Basically, a small indie team, or teams of the sizes of games made in the 90’s, like around 30 people, seem to be the sweet spots towards longevity in a game. Even today small groups of 3 to 10 people are making some amazing games…games that can actually give AAA titles a run for their money. If this is the case, why aren’t people like EA making smaller games and aiming for profit from smaller, less risky titles?

    At the end of the day you have EA who is a giant publisher, who has a horrible reputation, and is loathed by almost as many people as those who like them. Indie teams, though, earn fans, and pretty much only fans. I don’t buy EA games anymore, haven’t even gotten around to playing Mass Effect 3 yet. I am tired of the big business side of games and how ugly it is thanks to the likes of EA, Activision, and Ubisoft, and a few others that escape me at the moment. Best thing that could happen is all 3 companies going down, and all their developer studios regaining their freedom, and learning that you don’t need to make a $50 million dollar game to be successful. The best games ever made cost less than 2 percent of that.

  2. There is a disconnect between gamer’s assumptions and real costs, but I think you post points out there is also a bit of blame on the development side for not working efficiently. You’ve leveraged your code base from each previous game in your next game. In 2013 is hand animating every frame of a fighting game (the bulk of the costs according to SkullGirls post) the best and only way? I know that’s how it was done 20 years ago but that’s not a reason to do it this way now.

    SkullGirls have raised the money needed, so there still is a market willing to pay for the costs as they are now, but my question is how sustainable is this? Resolutions and framerates demands will increase, and if you are hand drawing character frames costs are going to continue to explode.

    I make these statements as non-fan of fighting games (never got into them) and as a programmer (thus I always assume there is a better way and it is in code).

  3. The problem that the big AAA developers have is that they have hundreds or thousands of employees, that’s a lot of people who expect a regular paycheck. Even with fluctuation, these companies need the big sales (and DLCs) to keep afloat, so they need to invest big money to make sure they get the big sales – a spiral that just keeps going.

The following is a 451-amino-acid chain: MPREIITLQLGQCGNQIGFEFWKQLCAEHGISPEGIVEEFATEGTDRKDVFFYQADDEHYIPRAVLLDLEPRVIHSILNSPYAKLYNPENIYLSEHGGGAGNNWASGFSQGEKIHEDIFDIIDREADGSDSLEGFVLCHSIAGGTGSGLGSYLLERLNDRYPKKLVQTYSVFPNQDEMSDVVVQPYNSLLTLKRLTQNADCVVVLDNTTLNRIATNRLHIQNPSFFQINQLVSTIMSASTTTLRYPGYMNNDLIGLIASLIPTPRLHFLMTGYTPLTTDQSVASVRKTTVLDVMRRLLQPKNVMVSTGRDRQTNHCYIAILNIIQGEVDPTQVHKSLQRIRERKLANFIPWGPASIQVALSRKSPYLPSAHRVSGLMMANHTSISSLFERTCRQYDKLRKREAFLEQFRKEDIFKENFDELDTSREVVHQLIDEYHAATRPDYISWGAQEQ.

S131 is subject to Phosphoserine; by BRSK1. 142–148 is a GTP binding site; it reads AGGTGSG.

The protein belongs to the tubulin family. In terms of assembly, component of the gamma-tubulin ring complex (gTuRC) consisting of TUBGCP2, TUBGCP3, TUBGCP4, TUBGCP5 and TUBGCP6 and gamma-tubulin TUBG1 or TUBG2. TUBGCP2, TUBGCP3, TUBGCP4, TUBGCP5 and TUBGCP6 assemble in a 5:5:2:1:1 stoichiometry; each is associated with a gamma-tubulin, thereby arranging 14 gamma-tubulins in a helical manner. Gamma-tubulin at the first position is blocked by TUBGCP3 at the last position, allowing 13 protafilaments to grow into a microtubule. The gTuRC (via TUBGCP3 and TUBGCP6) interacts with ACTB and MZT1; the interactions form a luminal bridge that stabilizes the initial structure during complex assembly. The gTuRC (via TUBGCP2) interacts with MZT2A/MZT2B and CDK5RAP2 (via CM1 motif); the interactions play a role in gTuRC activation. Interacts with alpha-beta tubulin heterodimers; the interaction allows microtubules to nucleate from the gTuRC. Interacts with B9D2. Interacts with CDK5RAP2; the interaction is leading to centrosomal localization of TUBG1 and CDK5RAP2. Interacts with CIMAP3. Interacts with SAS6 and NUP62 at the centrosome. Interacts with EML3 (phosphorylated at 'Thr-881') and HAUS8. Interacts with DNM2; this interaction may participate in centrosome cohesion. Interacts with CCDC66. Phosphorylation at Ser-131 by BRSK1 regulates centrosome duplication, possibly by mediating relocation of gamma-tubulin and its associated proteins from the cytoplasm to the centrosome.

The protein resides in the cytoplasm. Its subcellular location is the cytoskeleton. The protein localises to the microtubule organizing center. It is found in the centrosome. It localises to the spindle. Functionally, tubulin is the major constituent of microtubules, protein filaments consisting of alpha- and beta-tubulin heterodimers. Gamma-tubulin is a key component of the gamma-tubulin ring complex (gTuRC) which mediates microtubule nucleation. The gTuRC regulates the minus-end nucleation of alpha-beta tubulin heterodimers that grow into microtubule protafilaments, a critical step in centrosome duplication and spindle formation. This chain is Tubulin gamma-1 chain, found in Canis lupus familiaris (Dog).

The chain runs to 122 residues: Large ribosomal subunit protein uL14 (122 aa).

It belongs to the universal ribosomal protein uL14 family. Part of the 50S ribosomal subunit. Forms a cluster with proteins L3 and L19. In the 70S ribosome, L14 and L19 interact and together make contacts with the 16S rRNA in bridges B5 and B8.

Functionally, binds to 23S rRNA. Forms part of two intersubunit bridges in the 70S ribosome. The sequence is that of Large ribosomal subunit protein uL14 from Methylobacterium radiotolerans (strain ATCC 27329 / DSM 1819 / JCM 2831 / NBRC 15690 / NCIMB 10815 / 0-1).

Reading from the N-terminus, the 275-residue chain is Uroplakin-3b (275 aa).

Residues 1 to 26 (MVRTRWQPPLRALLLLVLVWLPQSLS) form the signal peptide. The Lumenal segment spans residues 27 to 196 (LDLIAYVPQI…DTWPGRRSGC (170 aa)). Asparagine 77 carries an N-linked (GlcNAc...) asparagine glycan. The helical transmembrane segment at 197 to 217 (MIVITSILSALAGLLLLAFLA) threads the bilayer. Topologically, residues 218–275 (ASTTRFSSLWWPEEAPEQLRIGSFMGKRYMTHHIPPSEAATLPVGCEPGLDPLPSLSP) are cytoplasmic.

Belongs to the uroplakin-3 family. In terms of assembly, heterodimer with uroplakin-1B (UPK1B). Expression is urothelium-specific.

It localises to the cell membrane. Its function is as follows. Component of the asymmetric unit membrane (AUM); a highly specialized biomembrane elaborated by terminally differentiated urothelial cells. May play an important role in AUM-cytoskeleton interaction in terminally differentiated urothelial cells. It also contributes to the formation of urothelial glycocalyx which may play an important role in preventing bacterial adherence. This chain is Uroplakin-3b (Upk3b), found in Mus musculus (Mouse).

I feel that there is a hole between Indie and AAA. If you’re 2 or 3 people willing to do Game Dev and work another (Part or Full Time) job to make money, there’s plenty of options. But if you want to build a team of say 10 or 15 people (Programmers, Artists, Sound People, Marketing/PR, a Finance guy), there seems to be no real option right now.

    A lot of this may be a problem with finding a Niche (I wonder how big e.g., Falcom is? Their Ys games seem to sell enough to keep them afloat) or a Marketplace (Microsoft is putting all their eggs in the AAA basket while Sony seems to be onto something with Playstation Plus and their C# stuff, I sincerely hope that the Vita takes off)

  4. With the large amounts of games being released each year perhaps consumers and gamers alike start to think it’s more and more easy to create. I think especially mobile and social games can have a cheap feeling.

  5. Regarding your comment about the difficulty of developing in the $1.5m – $4m range, do you think that that paradigm is going to change at all now that Kickstarter has proven that it is possible (with great difficulty and name recognition) to fund projects in that range? I’m thinking a long the lines of Double Fine Adventure, Project Eternity, Wasteland 2, Shadowrun Returns, etc. Obviously these are all projects spearheaded by veterans with fan-clout, but do you think that what you wrote applies to these projects as much as previous attempts at shipping a product made within that range?

  6. Yeah, it’s much smarter to start smaller. As an indie dev who bit off more than he should have been trying to chew, I can attest to how hard it is to try and get off the ground starting with a more ambitious project (albeit still a hybrid 16bit-style). I’m finally at a good pace with good, committed people, but organization and turnover was a nightmare for 2011/2012.

    We also work from home, operate under a profit-share agreement, and luckily I’m the composer, so I don’t have to outsource anything, but I also turn down opportunities at my paying job and took a half-time position to ensure that I’ve had the time to dedicate to the game. That decision alone has cost me 5 digits a year.

    So even budgets that seem small on paper are far more costly than it appears for the developers.